How to Grow Sweet Potatoes

The sweet potato is a tropical vegetable that thrives in the long, hot summers of North Carolina, but it can be grown wherever it will have 150 frost-free days to develop. Once planted, sweet potato sprouts will produce their nutritious, flavorful roots with little care.

1. Select a sweet potato variety  Depending on the variety, sweet potatoes can produce a different colored and flavored flesh. Some are sweeter than others and colors can range from pale to deep orange. Choose a variety that will work with your climate and will suit your needs. For a complete comparison of sweet potato varieties, refer to our variety table.

2. Grow Your Sprouts Start your sprouts a month before warm weather takes hold and when night temperatures get no colder than 60 degrees. You can also buy sprouts from one of our seed producers.

  • Suspend a sweet potato on toothpicks in a container; cover half of the sweet potato with water. This will produce several sprouts. Larger quantities can be grown by placing several sweet potatoes on a bed of sand and covering them with a 2-inch layer of moist, sandy soil.
  • In about a month, the sprouts will grow 8-10 inches and produce several leaves. This is the optimum length for transplanting to a garden. Remove the sprouts by giving them a twist or cutting them off with a knife.

3. Transplant Your Sprouts Sweet potatoes take a better shape when grown in well-drained, sandy, loamy soil. Prepare the soil by tilling well and applying an 8-8-8 fertilizer at the rate of 2 pounds per 25 feet of row. Push the softened, fertilized soil into a foot-wide, flat-topped ridge row that is 8 inches high.

Plant sprouts 9 to 10 inches apart in the center of the ridge row and at a depth of 3 inches with at least 2 plant nodes underground and 2 or more leaves above ground. Water well immediately after transplanting.

  • Fertilizing: Roots will begin to form in 30 to 45 days and need nitrogen, phosphorus, and potash for optimum growth. Thirty days after transplanting sidedress, place fertilizer 2-3 inches to the side of the plant, with an 8-8-8 fertilizer at the rate of 2 pounds per 25 feet of row.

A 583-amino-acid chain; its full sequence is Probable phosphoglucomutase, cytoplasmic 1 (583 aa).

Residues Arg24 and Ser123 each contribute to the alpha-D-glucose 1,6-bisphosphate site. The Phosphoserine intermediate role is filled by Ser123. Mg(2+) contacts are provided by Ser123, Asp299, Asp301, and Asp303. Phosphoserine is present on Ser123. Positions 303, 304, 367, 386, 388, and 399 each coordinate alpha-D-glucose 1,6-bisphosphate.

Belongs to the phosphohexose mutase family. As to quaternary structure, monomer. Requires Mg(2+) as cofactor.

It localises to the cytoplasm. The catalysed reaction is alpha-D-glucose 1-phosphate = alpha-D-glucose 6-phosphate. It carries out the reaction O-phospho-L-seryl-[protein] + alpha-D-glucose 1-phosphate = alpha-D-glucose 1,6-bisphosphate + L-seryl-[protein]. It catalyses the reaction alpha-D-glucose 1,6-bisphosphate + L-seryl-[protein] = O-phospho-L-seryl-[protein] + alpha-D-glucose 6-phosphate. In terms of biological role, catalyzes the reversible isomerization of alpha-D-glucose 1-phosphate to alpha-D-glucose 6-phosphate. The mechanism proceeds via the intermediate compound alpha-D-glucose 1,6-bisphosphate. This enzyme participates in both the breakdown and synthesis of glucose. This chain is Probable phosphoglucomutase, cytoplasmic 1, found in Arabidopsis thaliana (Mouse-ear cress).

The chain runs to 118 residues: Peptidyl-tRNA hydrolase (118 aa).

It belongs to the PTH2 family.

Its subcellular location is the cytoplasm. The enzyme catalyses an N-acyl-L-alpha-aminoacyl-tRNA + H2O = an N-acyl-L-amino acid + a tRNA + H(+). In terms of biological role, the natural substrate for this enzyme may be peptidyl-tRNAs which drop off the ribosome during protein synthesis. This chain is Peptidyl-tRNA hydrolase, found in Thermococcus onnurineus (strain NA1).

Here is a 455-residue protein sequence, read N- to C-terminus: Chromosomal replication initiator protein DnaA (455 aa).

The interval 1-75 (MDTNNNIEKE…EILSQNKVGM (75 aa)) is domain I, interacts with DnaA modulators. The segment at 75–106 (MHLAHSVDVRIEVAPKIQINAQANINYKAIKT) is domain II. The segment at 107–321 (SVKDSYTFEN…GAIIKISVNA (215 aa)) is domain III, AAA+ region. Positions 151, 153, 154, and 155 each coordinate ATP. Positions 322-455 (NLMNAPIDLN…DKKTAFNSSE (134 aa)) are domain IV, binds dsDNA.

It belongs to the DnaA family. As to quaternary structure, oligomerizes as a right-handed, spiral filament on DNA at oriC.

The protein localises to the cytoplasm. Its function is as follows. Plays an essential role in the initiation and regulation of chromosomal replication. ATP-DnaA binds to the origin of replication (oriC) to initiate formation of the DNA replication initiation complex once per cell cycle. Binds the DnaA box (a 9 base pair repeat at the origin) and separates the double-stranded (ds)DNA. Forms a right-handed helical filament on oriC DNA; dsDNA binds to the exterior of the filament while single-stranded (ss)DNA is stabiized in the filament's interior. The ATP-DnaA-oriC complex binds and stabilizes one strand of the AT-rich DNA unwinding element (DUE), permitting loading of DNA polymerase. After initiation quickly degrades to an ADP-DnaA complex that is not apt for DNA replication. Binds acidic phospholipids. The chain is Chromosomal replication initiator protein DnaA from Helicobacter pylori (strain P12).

• Insect Control: Be sure to follow all label directions, restrictions and precautions. Use a foliar spray of Sevin or Malathion at the rate of 2 tablespoons per gallon of water every 7 to 14 days as necessary.
  • Weed Control: Uncontrolled weeds can decrease sweet potato yields as much as 100 percent. A bit of gentle weeding is all that is needed. Be careful not to injure the shallow roots.

4. Harvest Your Sweet Potatoes Sweet potato roots are harvested 90-120 days after transplanting or immediately after a frost has blackened the tops of the plants.

  • Check roots for maturity. A mature sweet potato sprout will have 4 to 5 roots of varying sizes, but the majority should have a 1-3/4 inch diameter and be 3-9 inches in length. You can check for maturity by gently lifting the sprouts and their roots, or the sweet potatoes, out of the ground with a shovel. Make sure they do not become detached from the vine. If not mature, lower back down and cover with soil.
  • Dig for sweet potatoes. With gloves and a shovel, carefully remove sweet potatoes from the soil. Handle them carefully as their skin is thin and will bruise easily. Do not leave the sweet potatoes exposed to direct sunlight for more than 30 minutes or they will sunscald and be more susceptible to rotting during storage.
  • Curing process. Away from direct sunlight, spread the sweet potatoes out to dry for several hours. Once dry, put them in a newspaper-lined box and leave them in a dry, ventilated area for 2 weeks. This process will convert the sweet potatoes’ starches to sweet sugar. Once cured, store in a cool, dry place until ready to cook. Sweet potatoes can be stored for up to 10 months with little reduction in quality.
© 2014 North Carolina Sweet Potato Commission | Site created by: CRT/tanaka